Following Monday’s morning skate, Maurice used humour to try and capture what his team was currently going through.
“We’ve hit a rough spot on three systems: 5-on-5, penalty kill and the power play,” said Maurice.
That’s not exactly a winning formula.
Maurice knows it’s a terrible time of the season for the offence to dry up, for the power play to struggle and for the penalty kill to spring a leak.
On Monday night, the Jets' lone marker came from Morrissey during a four-on-four situation on what was the defenceman’s game-high ninth shot on goal.
The high-octane offence was once again held in check, limited to a grand total of 10 goals during the past seven games.
The Jets power play finished zero-for-six and gave up a shorthanded marker, though the penalty kill seemed to take a step forward, going three-for-three.
With fewer than two minutes to go in regulation, Jets defenceman Logan Stanley was unable to clear the puck out of the defensive zone, setting off a chaotic series of events that ended with a Nikita Zaitsev slapshot beating Laurent Brossoit with 77 seconds left on the clock.
Allowing another late goal was a serious blow for the Jets, who have not recorded a single point during this stretch of games that represents the longest skid since the franchise relocated from Atlanta in 2011.
When a losing streak lasts this long, a team goes through a wide array of emotions and the Jets are no different in that regard.
“I'm proud of the way they're handling it. I mean, nobody likes it, but they've done the right things,” said Maurice. “So we're not slamming doors. It's not... that they don't care enough. We've already gone through the phase that everybody is barking. Now we're making sure that we're doing this together and trying to be as supportive as we can.”
Jets captain Blake Wheeler did his best to try and set the tone as he spoke with reporters, reinforcing the need to focus on the process and not the result, no matter how difficult that might be during this challenging time.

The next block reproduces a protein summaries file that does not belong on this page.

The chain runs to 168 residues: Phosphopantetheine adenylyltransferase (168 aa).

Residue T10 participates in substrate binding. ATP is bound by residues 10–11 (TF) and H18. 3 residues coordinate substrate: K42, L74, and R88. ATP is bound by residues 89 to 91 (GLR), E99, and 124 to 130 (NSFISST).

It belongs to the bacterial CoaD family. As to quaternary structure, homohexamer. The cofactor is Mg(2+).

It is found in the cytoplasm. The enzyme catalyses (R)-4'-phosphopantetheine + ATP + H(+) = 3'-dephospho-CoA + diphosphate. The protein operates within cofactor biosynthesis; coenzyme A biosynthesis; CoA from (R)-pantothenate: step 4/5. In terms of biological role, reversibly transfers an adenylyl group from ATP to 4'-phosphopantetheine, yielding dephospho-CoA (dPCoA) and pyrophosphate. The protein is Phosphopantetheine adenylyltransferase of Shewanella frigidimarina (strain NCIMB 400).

“That’s how it’s going for us right now. (The Senators) had a couple of even-strength scoring chances all game and (the Jets) lose the game, it’s kind of hard to describe,” said Wheeler. “It feels like we have to be perfect to win a game. It’s just really important for our team to drown out the noise right now and look at that film and say that the only thing missing was the result.”
There is a reason the aforementioned noise is growing louder.
Two weeks ago, the Jets found themselves locked in a battle for first place with the Toronto Maple Leafs.
Right now, they’re running out of time to get back on track and are in a legitimate battle to try and avoid dropping to fourth place in the North.
Where the Jets end up placing matters less than trying to sort out a few critical issues in their collective game before the playoffs arrive.
“Typically, you still suffer a couple losses before you get back on the winning side even when you get your game right,” Wheeler reasoned. “I think the last handful of games have been way more good than bad. We’ve just got to keep pushing. We’ve just got to stay with it and not let it get to us and hopefully, we can build some confidence here before the end of the regular season.”
The plan Wheeler put forth makes plenty of sense, but the Jets runway is limited and the clock is most definitely ticking.